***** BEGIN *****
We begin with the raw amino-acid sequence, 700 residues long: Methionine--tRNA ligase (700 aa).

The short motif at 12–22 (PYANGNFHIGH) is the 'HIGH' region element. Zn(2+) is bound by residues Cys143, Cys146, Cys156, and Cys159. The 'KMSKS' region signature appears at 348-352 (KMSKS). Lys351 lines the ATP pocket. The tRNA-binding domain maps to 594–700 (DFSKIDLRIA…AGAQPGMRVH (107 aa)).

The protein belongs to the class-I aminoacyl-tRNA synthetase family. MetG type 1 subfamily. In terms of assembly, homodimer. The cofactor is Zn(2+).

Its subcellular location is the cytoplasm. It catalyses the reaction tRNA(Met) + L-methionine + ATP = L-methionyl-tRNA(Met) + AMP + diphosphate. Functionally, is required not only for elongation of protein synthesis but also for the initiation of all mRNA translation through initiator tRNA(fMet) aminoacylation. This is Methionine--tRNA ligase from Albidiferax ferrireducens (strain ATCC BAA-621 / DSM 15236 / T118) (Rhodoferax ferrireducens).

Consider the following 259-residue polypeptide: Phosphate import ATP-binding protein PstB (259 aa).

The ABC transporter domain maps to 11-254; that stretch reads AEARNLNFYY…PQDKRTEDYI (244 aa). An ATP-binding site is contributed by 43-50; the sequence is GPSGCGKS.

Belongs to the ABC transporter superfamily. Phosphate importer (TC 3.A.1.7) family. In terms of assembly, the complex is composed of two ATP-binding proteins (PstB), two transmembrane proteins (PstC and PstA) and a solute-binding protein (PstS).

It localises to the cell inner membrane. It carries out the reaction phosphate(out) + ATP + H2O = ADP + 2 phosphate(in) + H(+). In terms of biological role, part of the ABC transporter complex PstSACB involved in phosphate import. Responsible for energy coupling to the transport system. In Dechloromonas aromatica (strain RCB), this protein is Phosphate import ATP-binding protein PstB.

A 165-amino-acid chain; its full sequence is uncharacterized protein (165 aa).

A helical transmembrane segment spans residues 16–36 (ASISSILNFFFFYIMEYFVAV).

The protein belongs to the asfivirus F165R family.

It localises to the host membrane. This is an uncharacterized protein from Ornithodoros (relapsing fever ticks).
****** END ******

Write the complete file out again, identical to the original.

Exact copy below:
We begin with the raw amino-acid sequence, 700 residues long: Methionine--tRNA ligase (700 aa).

The short motif at 12–22 (PYANGNFHIGH) is the 'HIGH' region element. Zn(2+) is bound by residues Cys143, Cys146, Cys156, and Cys159. The 'KMSKS' region signature appears at 348-352 (KMSKS). Lys351 lines the ATP pocket. The tRNA-binding domain maps to 594–700 (DFSKIDLRIA…AGAQPGMRVH (107 aa)).

The protein belongs to the class-I aminoacyl-tRNA synthetase family. MetG type 1 subfamily. In terms of assembly, homodimer. The cofactor is Zn(2+).

Its subcellular location is the cytoplasm. It catalyses the reaction tRNA(Met) + L-methionine + ATP = L-methionyl-tRNA(Met) + AMP + diphosphate. Functionally, is required not only for elongation of protein synthesis but also for the initiation of all mRNA translation through initiator tRNA(fMet) aminoacylation. This is Methionine--tRNA ligase from Albidiferax ferrireducens (strain ATCC BAA-621 / DSM 15236 / T118) (Rhodoferax ferrireducens).

Consider the following 259-residue polypeptide: Phosphate import ATP-binding protein PstB (259 aa).

The ABC transporter domain maps to 11-254; that stretch reads AEARNLNFYY…PQDKRTEDYI (244 aa). An ATP-binding site is contributed by 43-50; the sequence is GPSGCGKS.

Belongs to the ABC transporter superfamily. Phosphate importer (TC 3.A.1.7) family. In terms of assembly, the complex is composed of two ATP-binding proteins (PstB), two transmembrane proteins (PstC and PstA) and a solute-binding protein (PstS).

It localises to the cell inner membrane. It carries out the reaction phosphate(out) + ATP + H2O = ADP + 2 phosphate(in) + H(+). In terms of biological role, part of the ABC transporter complex PstSACB involved in phosphate import. Responsible for energy coupling to the transport system. In Dechloromonas aromatica (strain RCB), this protein is Phosphate import ATP-binding protein PstB.

A 165-amino-acid chain; its full sequence is uncharacterized protein (165 aa).

A helical transmembrane segment spans residues 16–36 (ASISSILNFFFFYIMEYFVAV).

The protein belongs to the asfivirus F165R family.

It localises to the host membrane. This is an uncharacterized protein from Ornithodoros (relapsing fever ticks).